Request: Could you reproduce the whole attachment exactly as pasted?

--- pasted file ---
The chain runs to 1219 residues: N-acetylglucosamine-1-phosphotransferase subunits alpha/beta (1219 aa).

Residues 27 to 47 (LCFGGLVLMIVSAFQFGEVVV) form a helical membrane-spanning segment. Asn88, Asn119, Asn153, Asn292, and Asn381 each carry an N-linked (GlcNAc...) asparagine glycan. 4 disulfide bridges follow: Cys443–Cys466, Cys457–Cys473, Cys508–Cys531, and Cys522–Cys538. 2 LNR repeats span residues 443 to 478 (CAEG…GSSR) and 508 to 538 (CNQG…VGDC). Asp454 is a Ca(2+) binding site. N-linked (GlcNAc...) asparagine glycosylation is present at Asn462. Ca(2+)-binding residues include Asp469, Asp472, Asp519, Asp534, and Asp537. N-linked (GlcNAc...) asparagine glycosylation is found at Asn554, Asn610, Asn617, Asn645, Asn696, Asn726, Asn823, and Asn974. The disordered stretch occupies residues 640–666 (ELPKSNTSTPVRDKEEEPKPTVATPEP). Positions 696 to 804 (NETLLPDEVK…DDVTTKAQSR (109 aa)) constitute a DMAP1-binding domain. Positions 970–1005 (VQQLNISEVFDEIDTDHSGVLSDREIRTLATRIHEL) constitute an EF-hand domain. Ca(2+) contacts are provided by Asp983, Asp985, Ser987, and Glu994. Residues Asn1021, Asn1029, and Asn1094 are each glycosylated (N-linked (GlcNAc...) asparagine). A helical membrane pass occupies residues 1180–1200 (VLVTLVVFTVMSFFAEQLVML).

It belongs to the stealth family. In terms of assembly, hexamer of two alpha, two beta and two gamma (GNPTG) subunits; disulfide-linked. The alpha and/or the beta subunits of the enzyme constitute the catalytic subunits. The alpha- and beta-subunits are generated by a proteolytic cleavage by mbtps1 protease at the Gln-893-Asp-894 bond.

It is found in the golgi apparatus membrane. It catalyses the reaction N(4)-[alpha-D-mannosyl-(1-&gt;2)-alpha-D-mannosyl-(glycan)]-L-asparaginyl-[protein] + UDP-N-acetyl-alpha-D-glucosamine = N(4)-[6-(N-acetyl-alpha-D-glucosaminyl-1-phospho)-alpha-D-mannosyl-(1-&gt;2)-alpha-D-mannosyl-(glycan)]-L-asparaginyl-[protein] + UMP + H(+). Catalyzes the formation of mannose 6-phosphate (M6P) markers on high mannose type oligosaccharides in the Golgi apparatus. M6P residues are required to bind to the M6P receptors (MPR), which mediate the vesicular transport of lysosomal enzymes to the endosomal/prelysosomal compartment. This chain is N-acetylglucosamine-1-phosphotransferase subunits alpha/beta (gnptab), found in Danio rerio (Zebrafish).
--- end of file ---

The chain runs to 1219 residues: N-acetylglucosamine-1-phosphotransferase subunits alpha/beta (1219 aa).

Residues 27 to 47 (LCFGGLVLMIVSAFQFGEVVV) form a helical membrane-spanning segment. Asn88, Asn119, Asn153, Asn292, and Asn381 each carry an N-linked (GlcNAc...) asparagine glycan. 4 disulfide bridges follow: Cys443–Cys466, Cys457–Cys473, Cys508–Cys531, and Cys522–Cys538. 2 LNR repeats span residues 443 to 478 (CAEG…GSSR) and 508 to 538 (CNQG…VGDC). Asp454 is a Ca(2+) binding site. N-linked (GlcNAc...) asparagine glycosylation is present at Asn462. Ca(2+)-binding residues include Asp469, Asp472, Asp519, Asp534, and Asp537. N-linked (GlcNAc...) asparagine glycosylation is found at Asn554, Asn610, Asn617, Asn645, Asn696, Asn726, Asn823, and Asn974. The disordered stretch occupies residues 640–666 (ELPKSNTSTPVRDKEEEPKPTVATPEP). Positions 696 to 804 (NETLLPDEVK…DDVTTKAQSR (109 aa)) constitute a DMAP1-binding domain. Positions 970–1005 (VQQLNISEVFDEIDTDHSGVLSDREIRTLATRIHEL) constitute an EF-hand domain. Ca(2+) contacts are provided by Asp983, Asp985, Ser987, and Glu994. Residues Asn1021, Asn1029, and Asn1094 are each glycosylated (N-linked (GlcNAc...) asparagine). A helical membrane pass occupies residues 1180–1200 (VLVTLVVFTVMSFFAEQLVML).

It belongs to the stealth family. In terms of assembly, hexamer of two alpha, two beta and two gamma (GNPTG) subunits; disulfide-linked. The alpha and/or the beta subunits of the enzyme constitute the catalytic subunits. The alpha- and beta-subunits are generated by a proteolytic cleavage by mbtps1 protease at the Gln-893-Asp-894 bond.

It is found in the golgi apparatus membrane. It catalyses the reaction N(4)-[alpha-D-mannosyl-(1-&gt;2)-alpha-D-mannosyl-(glycan)]-L-asparaginyl-[protein] + UDP-N-acetyl-alpha-D-glucosamine = N(4)-[6-(N-acetyl-alpha-D-glucosaminyl-1-phospho)-alpha-D-mannosyl-(1-&gt;2)-alpha-D-mannosyl-(glycan)]-L-asparaginyl-[protein] + UMP + H(+). Catalyzes the formation of mannose 6-phosphate (M6P) markers on high mannose type oligosaccharides in the Golgi apparatus. M6P residues are required to bind to the M6P receptors (MPR), which mediate the vesicular transport of lysosomal enzymes to the endosomal/prelysosomal compartment. This chain is N-acetylglucosamine-1-phosphotransferase subunits alpha/beta (gnptab), found in Danio rerio (Zebrafish).